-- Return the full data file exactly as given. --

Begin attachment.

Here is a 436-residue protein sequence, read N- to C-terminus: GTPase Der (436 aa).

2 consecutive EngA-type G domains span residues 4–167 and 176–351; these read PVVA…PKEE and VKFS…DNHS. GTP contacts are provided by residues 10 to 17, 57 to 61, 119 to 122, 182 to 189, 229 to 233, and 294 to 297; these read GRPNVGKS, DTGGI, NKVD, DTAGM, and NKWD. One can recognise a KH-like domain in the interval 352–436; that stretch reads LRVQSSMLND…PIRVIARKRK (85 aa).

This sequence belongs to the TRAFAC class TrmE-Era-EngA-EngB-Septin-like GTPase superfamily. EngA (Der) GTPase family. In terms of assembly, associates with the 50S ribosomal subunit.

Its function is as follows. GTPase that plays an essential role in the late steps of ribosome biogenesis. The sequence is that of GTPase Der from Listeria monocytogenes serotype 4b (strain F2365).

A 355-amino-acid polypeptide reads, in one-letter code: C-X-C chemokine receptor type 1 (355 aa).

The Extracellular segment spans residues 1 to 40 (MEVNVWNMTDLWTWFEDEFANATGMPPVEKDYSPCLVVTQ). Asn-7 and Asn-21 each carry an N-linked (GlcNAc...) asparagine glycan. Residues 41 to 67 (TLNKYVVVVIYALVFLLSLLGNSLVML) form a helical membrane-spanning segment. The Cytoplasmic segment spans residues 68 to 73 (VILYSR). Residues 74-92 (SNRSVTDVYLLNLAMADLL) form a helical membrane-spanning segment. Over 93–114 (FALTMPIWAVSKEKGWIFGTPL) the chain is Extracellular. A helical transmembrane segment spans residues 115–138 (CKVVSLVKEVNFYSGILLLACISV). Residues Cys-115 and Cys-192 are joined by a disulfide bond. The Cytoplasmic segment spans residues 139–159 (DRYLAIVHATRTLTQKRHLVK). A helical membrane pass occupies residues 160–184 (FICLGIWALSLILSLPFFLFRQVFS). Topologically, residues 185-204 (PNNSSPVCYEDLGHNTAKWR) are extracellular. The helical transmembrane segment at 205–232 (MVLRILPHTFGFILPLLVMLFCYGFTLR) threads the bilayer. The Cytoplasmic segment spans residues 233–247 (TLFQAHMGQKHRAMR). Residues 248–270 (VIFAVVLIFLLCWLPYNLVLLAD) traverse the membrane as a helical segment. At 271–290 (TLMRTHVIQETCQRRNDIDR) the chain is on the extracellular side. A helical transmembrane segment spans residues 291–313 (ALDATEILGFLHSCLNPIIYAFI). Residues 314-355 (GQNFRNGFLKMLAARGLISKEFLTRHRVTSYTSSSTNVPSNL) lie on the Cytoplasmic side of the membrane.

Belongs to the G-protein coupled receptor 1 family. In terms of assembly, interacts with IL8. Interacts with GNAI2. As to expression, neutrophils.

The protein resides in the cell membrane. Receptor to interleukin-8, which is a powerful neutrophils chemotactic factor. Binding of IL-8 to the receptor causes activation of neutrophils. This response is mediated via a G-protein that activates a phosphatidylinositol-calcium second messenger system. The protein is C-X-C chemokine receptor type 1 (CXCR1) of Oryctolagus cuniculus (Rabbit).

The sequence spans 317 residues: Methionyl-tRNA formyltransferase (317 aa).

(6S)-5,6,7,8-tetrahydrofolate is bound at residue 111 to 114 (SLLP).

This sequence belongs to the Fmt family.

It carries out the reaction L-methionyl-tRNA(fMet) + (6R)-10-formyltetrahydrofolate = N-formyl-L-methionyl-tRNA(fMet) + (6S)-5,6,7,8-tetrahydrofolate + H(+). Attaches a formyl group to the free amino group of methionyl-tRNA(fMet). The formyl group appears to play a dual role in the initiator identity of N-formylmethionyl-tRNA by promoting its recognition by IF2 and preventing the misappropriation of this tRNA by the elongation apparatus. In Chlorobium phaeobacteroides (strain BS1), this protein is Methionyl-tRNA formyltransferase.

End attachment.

Here is a 436-residue protein sequence, read N- to C-terminus: GTPase Der (436 aa).

2 consecutive EngA-type G domains span residues 4–167 and 176–351; these read PVVA…PKEE and VKFS…DNHS. GTP contacts are provided by residues 10 to 17, 57 to 61, 119 to 122, 182 to 189, 229 to 233, and 294 to 297; these read GRPNVGKS, DTGGI, NKVD, DTAGM, and NKWD. One can recognise a KH-like domain in the interval 352–436; that stretch reads LRVQSSMLND…PIRVIARKRK (85 aa).

This sequence belongs to the TRAFAC class TrmE-Era-EngA-EngB-Septin-like GTPase superfamily. EngA (Der) GTPase family. In terms of assembly, associates with the 50S ribosomal subunit.

Its function is as follows. GTPase that plays an essential role in the late steps of ribosome biogenesis. The sequence is that of GTPase Der from Listeria monocytogenes serotype 4b (strain F2365).

A 355-amino-acid polypeptide reads, in one-letter code: C-X-C chemokine receptor type 1 (355 aa).

The Extracellular segment spans residues 1 to 40 (MEVNVWNMTDLWTWFEDEFANATGMPPVEKDYSPCLVVTQ). Asn-7 and Asn-21 each carry an N-linked (GlcNAc...) asparagine glycan. Residues 41 to 67 (TLNKYVVVVIYALVFLLSLLGNSLVML) form a helical membrane-spanning segment. The Cytoplasmic segment spans residues 68 to 73 (VILYSR). Residues 74-92 (SNRSVTDVYLLNLAMADLL) form a helical membrane-spanning segment. Over 93–114 (FALTMPIWAVSKEKGWIFGTPL) the chain is Extracellular. A helical transmembrane segment spans residues 115–138 (CKVVSLVKEVNFYSGILLLACISV). Residues Cys-115 and Cys-192 are joined by a disulfide bond. The Cytoplasmic segment spans residues 139–159 (DRYLAIVHATRTLTQKRHLVK). A helical membrane pass occupies residues 160–184 (FICLGIWALSLILSLPFFLFRQVFS). Topologically, residues 185-204 (PNNSSPVCYEDLGHNTAKWR) are extracellular. The helical transmembrane segment at 205–232 (MVLRILPHTFGFILPLLVMLFCYGFTLR) threads the bilayer. The Cytoplasmic segment spans residues 233–247 (TLFQAHMGQKHRAMR). Residues 248–270 (VIFAVVLIFLLCWLPYNLVLLAD) traverse the membrane as a helical segment. At 271–290 (TLMRTHVIQETCQRRNDIDR) the chain is on the extracellular side. A helical transmembrane segment spans residues 291–313 (ALDATEILGFLHSCLNPIIYAFI). Residues 314-355 (GQNFRNGFLKMLAARGLISKEFLTRHRVTSYTSSSTNVPSNL) lie on the Cytoplasmic side of the membrane.

Belongs to the G-protein coupled receptor 1 family. In terms of assembly, interacts with IL8. Interacts with GNAI2. As to expression, neutrophils.

The protein resides in the cell membrane. Receptor to interleukin-8, which is a powerful neutrophils chemotactic factor. Binding of IL-8 to the receptor causes activation of neutrophils. This response is mediated via a G-protein that activates a phosphatidylinositol-calcium second messenger system. The protein is C-X-C chemokine receptor type 1 (CXCR1) of Oryctolagus cuniculus (Rabbit).

The sequence spans 317 residues: Methionyl-tRNA formyltransferase (317 aa).

(6S)-5,6,7,8-tetrahydrofolate is bound at residue 111 to 114 (SLLP).

This sequence belongs to the Fmt family.

It carries out the reaction L-methionyl-tRNA(fMet) + (6R)-10-formyltetrahydrofolate = N-formyl-L-methionyl-tRNA(fMet) + (6S)-5,6,7,8-tetrahydrofolate + H(+). Attaches a formyl group to the free amino group of methionyl-tRNA(fMet). The formyl group appears to play a dual role in the initiator identity of N-formylmethionyl-tRNA by promoting its recognition by IF2 and preventing the misappropriation of this tRNA by the elongation apparatus. In Chlorobium phaeobacteroides (strain BS1), this protein is Methionyl-tRNA formyltransferase.